Saturday, September 07, 2013

Today's Laugh

Trying to understand the behavior of some people 
is like trying to smell the color 9.

stolen from Pam's Facebook

On the Straight and Narrow

Do you know the right way to behave?  Do you "walk the walk"?  

After all, Jesus said (Matthew 7:13), "Enter by the narrow gate; for wide is the gate and broad is the way that leads to destruction, and there are many who go in by it. Because narrow is the gate and difficult is the way which leads to life, and there are few who find it."

And, "Strive to enter through the narrow gate, for many, I say to you, will seek to enter and will not be able. When once the Master of the house has risen up and shut the door, and you begin to stand outside and knock at the door, saying, 'Lord, Lord, open for us,' and He will answer and say to you, 'I do not know you'" (Luke 13:24-25).

That's got to be a frightening proposition for some people.  

But is it about poor behavior?  Is it about making sure you know the right rules and trying diligently to follow them?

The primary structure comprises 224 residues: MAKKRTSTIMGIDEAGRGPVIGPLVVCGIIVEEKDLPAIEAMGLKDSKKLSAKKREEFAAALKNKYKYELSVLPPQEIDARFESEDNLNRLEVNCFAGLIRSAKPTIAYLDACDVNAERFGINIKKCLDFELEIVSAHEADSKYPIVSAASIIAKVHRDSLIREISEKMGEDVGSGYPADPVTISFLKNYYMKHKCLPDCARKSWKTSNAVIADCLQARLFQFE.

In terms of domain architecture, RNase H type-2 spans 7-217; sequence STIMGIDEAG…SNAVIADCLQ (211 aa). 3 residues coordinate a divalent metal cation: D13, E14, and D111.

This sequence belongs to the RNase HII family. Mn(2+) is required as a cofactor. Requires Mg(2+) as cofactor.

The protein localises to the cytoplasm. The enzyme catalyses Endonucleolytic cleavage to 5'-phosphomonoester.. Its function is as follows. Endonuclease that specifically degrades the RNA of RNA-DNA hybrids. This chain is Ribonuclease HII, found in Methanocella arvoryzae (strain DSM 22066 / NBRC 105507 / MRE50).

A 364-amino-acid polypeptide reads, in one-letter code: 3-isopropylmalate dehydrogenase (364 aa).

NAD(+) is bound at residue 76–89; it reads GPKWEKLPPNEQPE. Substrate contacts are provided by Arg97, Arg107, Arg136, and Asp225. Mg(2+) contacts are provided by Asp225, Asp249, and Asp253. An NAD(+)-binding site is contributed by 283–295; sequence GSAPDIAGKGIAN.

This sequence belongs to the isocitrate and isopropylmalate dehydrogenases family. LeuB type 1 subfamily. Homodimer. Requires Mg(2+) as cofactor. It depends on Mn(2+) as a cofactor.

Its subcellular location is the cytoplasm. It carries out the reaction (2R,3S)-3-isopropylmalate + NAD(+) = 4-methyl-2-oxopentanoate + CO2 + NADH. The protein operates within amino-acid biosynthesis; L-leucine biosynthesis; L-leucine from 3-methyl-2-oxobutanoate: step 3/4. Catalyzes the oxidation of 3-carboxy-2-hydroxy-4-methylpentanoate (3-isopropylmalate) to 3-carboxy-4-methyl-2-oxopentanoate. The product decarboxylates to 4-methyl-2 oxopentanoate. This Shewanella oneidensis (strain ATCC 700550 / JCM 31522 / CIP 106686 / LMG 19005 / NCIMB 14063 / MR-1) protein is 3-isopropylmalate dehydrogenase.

Or are these passages about how many gazillion ways we can concoct of not putting Jesus first?  Of course that would include wild living and selfish indulgence.  But even good, holy behavior and "pure living" can become the thing that displaces a Savior who rescues sinners.

The narrow gate?
Jesus said, "Truly, truly, I am the door. If anyone enters by Me, he will be saved, and will go in and out and find pasture" (John 10:9).

Friday, September 06, 2013

Scoring the Soap

Due to a refrigerator malfunction, I've been on a soap-making binge here the last week.  The frozen tallow (which usually lives in the fridge's freezer) was taking up space in the deep-freeze.  In a bid to make more freezer space, I determined to make enough soap to rid the freezer of tallow.  (The lard gets to stay frozen for the sake of tortilla-making.  Thank you, Glenda!)